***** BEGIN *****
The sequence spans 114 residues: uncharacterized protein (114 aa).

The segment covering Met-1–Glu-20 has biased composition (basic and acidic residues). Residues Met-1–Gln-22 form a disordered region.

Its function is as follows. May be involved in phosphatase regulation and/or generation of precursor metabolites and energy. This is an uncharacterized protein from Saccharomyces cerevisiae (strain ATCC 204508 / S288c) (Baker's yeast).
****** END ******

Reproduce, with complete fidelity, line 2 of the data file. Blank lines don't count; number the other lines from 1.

The segment covering Met-1–Glu-20 has biased composition (basic and acidic residues). Residues Met-1–Gln-22 form a disordered region.